International Literacy Day: A Time to Reflect on Tanzania’s Education System

By Priyanka Varma

Today, September 8th, marks International Literacy Day, a day when we not only celebrate Tanzania’s accomplishments in achieving an 87 percent youth literacy rate[1], but when we also recognize and seek to address the barriers that Tanzania’s education system continues to face. Notable, amongst these challenges, is the fact that only three out of five Tanzanian adolescents, or 52 percent of the eligible school population, are enrolled in lower secondary school, with even fewer actually completing their secondary education.[2] While many factors can be attributed to limited secondary school participation amongst Tanzanian youth, language of instruction plays a large role in discouraging students from continuing their academic studies beyond primary school.


To elaborate, Kiswahili is widely used in East Africa and serves as the main form of communication in Tanzania. As such, Kiswahili is the language of instruction in primary government schools, with English serving as a supplemental language course for primary level students. Yet by secondary school, Tanzania’s language of instruction abruptly switches to English. Students, in turn, enter secondary school with low-levels of English knowledge and are then expected to learn fundamental subjects, such as mathematics, science, and social science, in their non-native language.[3] Without receiving the proper guidance necessary to help ease this linguistic transition, students are oftentimes forced to drop out of school, either before entering secondary school or once enrolled in secondary school, due to difficulties in learning.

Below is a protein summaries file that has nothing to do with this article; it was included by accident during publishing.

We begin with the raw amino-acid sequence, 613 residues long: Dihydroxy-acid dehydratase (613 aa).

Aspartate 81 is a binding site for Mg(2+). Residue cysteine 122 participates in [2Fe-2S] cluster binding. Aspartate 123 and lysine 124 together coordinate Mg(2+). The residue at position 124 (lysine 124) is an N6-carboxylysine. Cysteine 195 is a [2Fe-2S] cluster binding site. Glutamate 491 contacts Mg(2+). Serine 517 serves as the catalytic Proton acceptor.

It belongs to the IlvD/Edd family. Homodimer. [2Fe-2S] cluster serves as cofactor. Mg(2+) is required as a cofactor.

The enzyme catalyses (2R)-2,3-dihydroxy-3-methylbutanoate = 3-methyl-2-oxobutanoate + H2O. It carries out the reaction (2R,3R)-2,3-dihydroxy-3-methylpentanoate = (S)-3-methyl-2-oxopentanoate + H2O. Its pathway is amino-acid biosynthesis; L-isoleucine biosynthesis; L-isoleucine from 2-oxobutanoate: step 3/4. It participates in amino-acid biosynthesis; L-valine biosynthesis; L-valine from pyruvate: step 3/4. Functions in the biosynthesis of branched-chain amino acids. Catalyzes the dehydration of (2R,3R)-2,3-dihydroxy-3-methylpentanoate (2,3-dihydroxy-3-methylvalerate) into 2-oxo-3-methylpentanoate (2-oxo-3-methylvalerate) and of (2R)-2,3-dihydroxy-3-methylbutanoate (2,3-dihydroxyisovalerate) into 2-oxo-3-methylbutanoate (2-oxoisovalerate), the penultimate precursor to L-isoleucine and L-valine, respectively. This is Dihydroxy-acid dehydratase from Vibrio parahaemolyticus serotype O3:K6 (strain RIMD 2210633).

This summer, as a volunteer with the Cambridge Development Initiative (CDI), I began observing this challenge while working with students at two secondary schools in the Ubungo District of Dar Es Salaam. I found that students, despite being immersed in an all-English secondary curriculum, struggled to converse with me and my teammates in basic English. Furthermore, despite “English Only” signs posted around both schools, teachers too oftentimes hesitated to speak in English with our team and naturally deferred to Kiswahili instead. These observations, in turn, caused me and my teammates to call into question the actual extent of English teaching and learning taking place in these secondary school classrooms.